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The Power of the Sun on Mood

Updated on March 19, 2015
Does the sun color our moods?
Does the sun color our moods? | Source

Is it spring fever or happiness to see the sun?

After a long dark winter in snow climates, many people get spring fever. The warmer weather makes us want to be outdoors, perhaps buy a convertible, or wear shorts even if there is still a chill in the air. We want to be out and about.

Is it the temperature or the sun coming through more clearly that makes us so happy in spring?

Even in warm climates,year around, after some days that are overcast, people seem happier when the sun shines bright again.

Many find the sunlight and even certain lamp light helps with Seasonal Affective Disorder (SAD), so it follows that moods could swing according to the sunlight's rays.

A Bad Mood is Not Depression; Never-the-Less, Sunlight might Help

Just because we are in a bad mood does not mean we have SAD or that we are severely depressed, but if light can bring people out of depression, couldn't it also bring us out of a bad mood?

Bright light can increase serotonin which can increase our mood. So though it may be the levels of serotonin influencing our mood, the bright light is the activator.

Some Effect but not Much

Researchers in 2008 studied not only the sun, but other weather patterns as well to see if the variations made a difference in people's moods. Overall they saw some effect, but not a lot. Although some people were more sensitive to weather changes than others.

So if you are someone who is sensitive, not only the sun, but rain or fog may be influencing your moods.

Sunlight Only Part of the Formula

While being in the sun may put us in a better mood, that is only part of the equation. According to the 2005 research A Warm Heart and Clear Head, other weather patterns work with sunlight to put us in good moods. This older research is upheld in the 2008 research above.

So walking out into a sunny day may or may not put us in a good mood. If we are met with oppressive heat along with that sunny sun, we may well become grumpy. At the same time if we've been in a dark cool office, and we are met with warmth and sunlight, we may feel a sense of relief and feel happy.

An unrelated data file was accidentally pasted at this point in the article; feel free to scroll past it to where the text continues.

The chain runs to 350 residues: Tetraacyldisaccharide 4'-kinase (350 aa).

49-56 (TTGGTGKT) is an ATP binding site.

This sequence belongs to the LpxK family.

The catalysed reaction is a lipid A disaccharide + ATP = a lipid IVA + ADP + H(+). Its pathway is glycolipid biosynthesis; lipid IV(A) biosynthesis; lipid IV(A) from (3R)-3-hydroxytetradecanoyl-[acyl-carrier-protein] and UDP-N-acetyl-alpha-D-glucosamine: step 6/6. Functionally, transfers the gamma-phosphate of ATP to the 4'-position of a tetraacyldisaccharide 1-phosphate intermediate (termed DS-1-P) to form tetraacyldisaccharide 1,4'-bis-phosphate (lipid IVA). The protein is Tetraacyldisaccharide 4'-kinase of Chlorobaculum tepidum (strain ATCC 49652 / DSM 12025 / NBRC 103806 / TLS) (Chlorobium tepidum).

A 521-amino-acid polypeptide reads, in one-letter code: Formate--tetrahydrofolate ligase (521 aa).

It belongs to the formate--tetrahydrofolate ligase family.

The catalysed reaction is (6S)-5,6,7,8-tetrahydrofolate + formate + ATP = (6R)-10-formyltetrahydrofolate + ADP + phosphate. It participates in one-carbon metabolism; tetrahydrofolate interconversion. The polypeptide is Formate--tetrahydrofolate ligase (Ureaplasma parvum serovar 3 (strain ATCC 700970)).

The 2005 study also makes an emphasis of the weather's effects on thinking clearly.

From my own experience, if I am not thinking clearly or more slowly than usual, that tends to put me in a bad mood because I'm not accomplishing what I normally can. This lack of accomplishment makes me unhappy. So my mood and happiness are affected by the weather which may have muddied my mind making me feel behind resulting in a bad mood.

So sunlight can put us in a good mood.

Nice bright light makes us happy not hot muggy days.

Is the Equator the Place to Be Happy?

Many of Travel Channel's Top Ten Happy Places are near the equator. Does that mean being closer to the sun puts us in better moods overall?

The American Psychiatric Association says that people who live farther away from the equator are more likely to suffer from SAD.

From the 2008 research, it seems that places near the equator may be a little too hot to keep me in a consistently good mood. If I have to work in the heat, all that sweating does not make me happy.

But then, it is the Travel Channel that says these hot places are happy. I can imagine myself very happy lounging on a beach in a hot spot.

So are people closer to the equator in better moods than people near the poles?

A List of Happy Countries in Another Part of the World

Most of the countries Forbes has in its Top Ten Happiest Countries list are not near the equator.

Why the contradiction to the Travel Channel? Perhaps the Travel Channel and Forbes are evaluating happiness differently?

Happiness Qualified

We have two points of view with the two different lists. They seem to focus on opposite parts of the world.

The Travel Channel used data from the Happy Planet Index (HPI), and Forbes uses the United Nations World Happiness Report (UN WHR). While both of these source consider well being and sustainability, the UN WHR considers that those who earn more are happier. The HPI considers that those who earn less are also happy.

So it appears we have happy people near the equator and farther away from the equator. Those farther away seem to have, overall, a higher income.

Perhaps the sun's rays are compensating for people's lower income, in the end making them just as happy and satisfied as the rich.

Mood--a conscious state of mind or predominant emotion: Feeling

Happiness--a state of well-being and contentment.

— Merriam-Webster's Collegiate Dictionary 11th Edition

Mood verses Happiness

I am using a good mood and happiness interchangeably because happiness could be the result of good moods. It seems more difficult to be happy if you are always in a bad mood.

A good mood could also be the result of being happy.

So good moods and happiness work together and if you have one, you may well have the other.

Being outside on a bright sunny day, we may well be experiencing both.


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